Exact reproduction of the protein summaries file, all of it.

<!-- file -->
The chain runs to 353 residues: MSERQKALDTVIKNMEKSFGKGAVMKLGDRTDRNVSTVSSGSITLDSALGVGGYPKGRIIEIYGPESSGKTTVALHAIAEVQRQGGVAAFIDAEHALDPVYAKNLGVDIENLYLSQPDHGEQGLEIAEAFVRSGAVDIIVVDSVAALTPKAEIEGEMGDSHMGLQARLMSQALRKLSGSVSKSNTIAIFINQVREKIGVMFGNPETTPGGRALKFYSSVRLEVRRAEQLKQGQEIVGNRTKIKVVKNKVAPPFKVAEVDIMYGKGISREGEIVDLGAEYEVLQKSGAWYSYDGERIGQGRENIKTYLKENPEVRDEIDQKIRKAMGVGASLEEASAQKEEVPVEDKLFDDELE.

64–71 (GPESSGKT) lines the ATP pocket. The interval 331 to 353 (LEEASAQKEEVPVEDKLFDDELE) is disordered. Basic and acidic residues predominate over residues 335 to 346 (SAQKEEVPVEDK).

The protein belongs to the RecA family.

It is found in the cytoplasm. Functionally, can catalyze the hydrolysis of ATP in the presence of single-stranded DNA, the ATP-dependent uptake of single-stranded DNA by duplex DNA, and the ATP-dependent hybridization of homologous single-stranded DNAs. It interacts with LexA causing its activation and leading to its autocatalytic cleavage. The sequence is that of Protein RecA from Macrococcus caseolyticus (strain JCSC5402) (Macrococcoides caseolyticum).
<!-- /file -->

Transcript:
The chain runs to 353 residues: MSERQKALDTVIKNMEKSFGKGAVMKLGDRTDRNVSTVSSGSITLDSALGVGGYPKGRIIEIYGPESSGKTTVALHAIAEVQRQGGVAAFIDAEHALDPVYAKNLGVDIENLYLSQPDHGEQGLEIAEAFVRSGAVDIIVVDSVAALTPKAEIEGEMGDSHMGLQARLMSQALRKLSGSVSKSNTIAIFINQVREKIGVMFGNPETTPGGRALKFYSSVRLEVRRAEQLKQGQEIVGNRTKIKVVKNKVAPPFKVAEVDIMYGKGISREGEIVDLGAEYEVLQKSGAWYSYDGERIGQGRENIKTYLKENPEVRDEIDQKIRKAMGVGASLEEASAQKEEVPVEDKLFDDELE.

64–71 (GPESSGKT) lines the ATP pocket. The interval 331 to 353 (LEEASAQKEEVPVEDKLFDDELE) is disordered. Basic and acidic residues predominate over residues 335 to 346 (SAQKEEVPVEDK).

The protein belongs to the RecA family.

It is found in the cytoplasm. Functionally, can catalyze the hydrolysis of ATP in the presence of single-stranded DNA, the ATP-dependent uptake of single-stranded DNA by duplex DNA, and the ATP-dependent hybridization of homologous single-stranded DNAs. It interacts with LexA causing its activation and leading to its autocatalytic cleavage. The sequence is that of Protein RecA from Macrococcus caseolyticus (strain JCSC5402) (Macrococcoides caseolyticum).